Patil Ganpatrao Baburao UGC Teacher Fellow( Ph. D.), Departmnt of English,
Shivaji University, Kolhapur.
The Best selling author, Anurag Mathur wrote four novels. As an immigrant, he experiences a sense of detachment that arises out of physical and emotional alienation experienced by all people living away from their native cultures and have tried assimilating into a new one. In his novels, he explores the problems of immigrants, away from their homelands, and the protagonist’s search for an identity and their attempt to redefine their identity.
Anurag Mathur’s debut novel, The Inscrutable Americans is a best–seller in India.
It has defied all the parameters of book market and has created a record in Indian publishing history by achieving the title ‘bestseller’ for eleven years. It brings us face to face with America from a delightfully new angle. In this novel Mathur presents a story of Gopal Kumar, the protagonist, who is a recently arrived student in America from a small town Jajau in India. Gopal is well prepared for his study of chemical engineering but not fully prepared for the cultural crises he has to face in Eversville, an unidentified state in America. As a result, this hilarious novel records the protagonist’s identity crises, comic adventures and misadventures with the American land, language and culture. The twenty year old Indian student has all sorts of illusions about America which result into a series of comical incidents. As Gopal, a vegetarian Brahmin, decides to maintain his identity as an Indian vegetarian Brahmin and tries to stick to his vow to not to touch the three evils- wine, women and meat, he has to explore a lot the alien land to satisfy his hunger. It forces him into awkward situations which results into culture and identity crises . Mathur also skillfully satirizes American’s racism in a series of incidents in which Gopal, as a black Indian, receives a different treatment than the three white Americans.
The Inscrutable Americans is a comic story of an Indian student who goes abroad
for higher studies. The protagonist, Gopal Kumar, a young man from small Indian town called Jajau in Madhya Pradesh comes to America to study chemical engineering. His father owns National Hair oil factory. Gopal helps him since his school days. Before departing to America, his parents and grandmother have given him instructions to sit in the corner seat of the plane, to have vegetarian food made by Brahmins only, to avoid American women and unhealthy habits. At the beginning of the novel Gopal in his letter to his younger brother makes it clear that he is following the instructions given by his parents and others and trying to maintain his identity as an Indian vegetarian Brahmin. He writes:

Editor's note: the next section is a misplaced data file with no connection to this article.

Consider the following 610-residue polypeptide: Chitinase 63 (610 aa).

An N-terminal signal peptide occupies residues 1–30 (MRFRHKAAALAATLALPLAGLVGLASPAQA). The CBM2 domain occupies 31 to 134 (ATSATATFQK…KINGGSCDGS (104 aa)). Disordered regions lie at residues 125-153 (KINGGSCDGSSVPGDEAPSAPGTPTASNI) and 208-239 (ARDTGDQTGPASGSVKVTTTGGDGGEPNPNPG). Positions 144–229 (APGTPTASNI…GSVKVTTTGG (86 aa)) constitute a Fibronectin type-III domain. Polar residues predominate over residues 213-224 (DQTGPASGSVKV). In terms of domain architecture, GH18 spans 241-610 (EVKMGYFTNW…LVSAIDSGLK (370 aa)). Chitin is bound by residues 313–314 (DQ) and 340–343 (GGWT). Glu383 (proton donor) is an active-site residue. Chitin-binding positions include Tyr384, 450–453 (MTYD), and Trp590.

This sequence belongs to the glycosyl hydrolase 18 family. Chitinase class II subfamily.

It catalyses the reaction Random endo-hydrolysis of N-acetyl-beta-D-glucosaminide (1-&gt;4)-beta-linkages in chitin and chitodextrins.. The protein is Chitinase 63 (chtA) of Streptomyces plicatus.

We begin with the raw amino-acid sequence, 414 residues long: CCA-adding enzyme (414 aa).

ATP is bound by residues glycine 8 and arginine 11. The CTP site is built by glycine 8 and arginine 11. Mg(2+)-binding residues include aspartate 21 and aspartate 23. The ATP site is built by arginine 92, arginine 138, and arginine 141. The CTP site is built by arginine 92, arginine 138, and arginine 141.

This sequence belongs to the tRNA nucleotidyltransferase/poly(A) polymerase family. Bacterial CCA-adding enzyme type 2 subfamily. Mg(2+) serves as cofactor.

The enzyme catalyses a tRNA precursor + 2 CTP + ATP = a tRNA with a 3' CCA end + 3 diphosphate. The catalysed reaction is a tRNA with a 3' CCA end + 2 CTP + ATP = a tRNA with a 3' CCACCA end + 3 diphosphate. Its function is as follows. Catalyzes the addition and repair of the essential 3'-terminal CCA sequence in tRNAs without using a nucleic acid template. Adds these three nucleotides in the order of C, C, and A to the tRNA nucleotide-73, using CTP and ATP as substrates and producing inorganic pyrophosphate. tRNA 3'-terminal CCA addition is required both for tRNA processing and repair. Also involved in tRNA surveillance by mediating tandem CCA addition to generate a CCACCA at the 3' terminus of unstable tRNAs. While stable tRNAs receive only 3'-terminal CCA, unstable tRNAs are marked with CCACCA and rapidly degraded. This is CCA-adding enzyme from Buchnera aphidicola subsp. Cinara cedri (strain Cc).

Kindly assure mother that I am strictly consuming vegetarian food only in restaurants though I am not knowing, if cooks are Brahmins. I am also constantly remembering, Dr. Verma’s advice and strictly avoiding American women and other unhealthy habits. I hope parents prayers are residing with me (Mathur 9).
By revealing Gopal’s mind Mathur tries to suggest that the readers should be ready for East-West culture and identity clash from the very beginning of the novel. Gopal is born, brought up and trained in typical Indian Brahmin culture. Whether people are in India or in West, they are not allowed to eat meat, have sex before marriage and drink wine. Gopal’s grandmother asks him to take oath that he will not touch three evils – meat, wine and women. On the contrary in Western culture almost all take non-vegetarian food, drink wine and experience premarital sex. For Gopal its challenge to maintain his identity and keep the vow he has given to his grandmother and parents.
Throughout the novel Mathur tries to explore the clash between the two cultures –
American and Indian. The American culture is represented by Randy Wolf, Mr. and Mrs. Wolf, Gloria, Ann, Sue, Fred, Tom, etc., where as, the Indian cultural is represented by Gopal, his parents and grand mother, Sunil, Sushant, Anand, etc. The East-West cultural crises take place at various levels like religion, race, illegitimate sexuality, educational system, trade spirituality, poverty, unemployment, liquor addiction, eating habits etc. As the plot of the novel develops, Gopal finds the Western culture opposite of the Eastern. Mathur points out this by giving three examples. The Americans drive the vehicles on right side, turn the tap opposite to get water and switch on the light in reverse.
After the letter written by Gopal to his brother, Mathur switches to third person narration and directly comes to the central point of the novel, that is, American’s obsession with sex. At New York when Gopal meets his two cousins Sunil and Sushant and moves through the city he is shocked to see huge hoardings of half naked women advertising a host of products. His cultural shock is well understood by Sunil who realizes that as sex is central to the American’s psyche, the Americans don’t hesitate to take the bedroom to the billboard. Sunil adds that it is this country that has the maximum synonyms indicating the sex act as Eskimos have number of synonyms for ice and Indians have number of words to describe their relatives. In the parking slot, while Sunil goes to park his car, Gopal is encountered by very tall, very good looking black man who offers him American sex doll. He says: